Functionally they're the same, but conceptually they're different with respect to the GHz rating of your CPU.

Speedstep is scaling down the CPU's clock speed slower than its rated speed. So if your CPU is 2.2 GHz, Speedstep may allow it to slow down to 800 MHz (that was the minimum on the Core 2 Duo I had, I haven't been able to find specs for the minimum on the i3/i5/i7). All Intel CPUs have Speedstep.

Turbo Boost is scaling up the CPU's clock speed faster than its rated speed. So your 2.2 GHz i5 could run at 2.7 GHz with max Turbo Boost. There's typically different max limits for Turbo Boost depending on how many cores are in use. e.g. an i7 may Turbo Boost by a max 500 MHz when using 4 cores, 700 MHz when using 2 cores, and 900 MHz when using 1 core. Only the i5 and i7 mobile CPUs have Turbo Boost.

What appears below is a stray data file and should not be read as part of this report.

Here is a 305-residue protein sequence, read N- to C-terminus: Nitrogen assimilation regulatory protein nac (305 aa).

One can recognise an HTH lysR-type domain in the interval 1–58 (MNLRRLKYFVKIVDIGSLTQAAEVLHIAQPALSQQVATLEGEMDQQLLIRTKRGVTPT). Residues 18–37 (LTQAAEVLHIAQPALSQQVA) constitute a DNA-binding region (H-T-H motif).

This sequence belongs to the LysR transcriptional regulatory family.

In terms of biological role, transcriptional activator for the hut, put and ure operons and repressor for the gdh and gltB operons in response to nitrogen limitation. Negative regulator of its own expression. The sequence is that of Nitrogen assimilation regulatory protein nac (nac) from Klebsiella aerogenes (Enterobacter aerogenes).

Speedstep also reduces the voltage at lower speeds, thus resulting in even more power savings. I'm not sure if Turbo Boost changes the voltage. You used to be able to manually tweak these voltages with the Core 2 Duo, but Intel took away your ability to do so when they introduced the Core i3/i5/i7 series. They recently released a tool which gives you this capability back with newer CPUs. You can give it a shot to see if it gives you any more control over how your CPU is behaving.

http://www.intel.com/content/www/us/en/motherboards/desktop-motherboards/desktop-boards-software-extreme-tuning-utility.html

Be forewarned that you can cause your computer to crash using the above tool (set the voltage too low at a given clock speed, or the fan speed to low allowing the CPU to overheat). Try reading through some guides first so you know what you're doing (should be old hat if you've overclocked before).

https://www.google.com/?gws_rd=ssl#q=intel+xtu+guide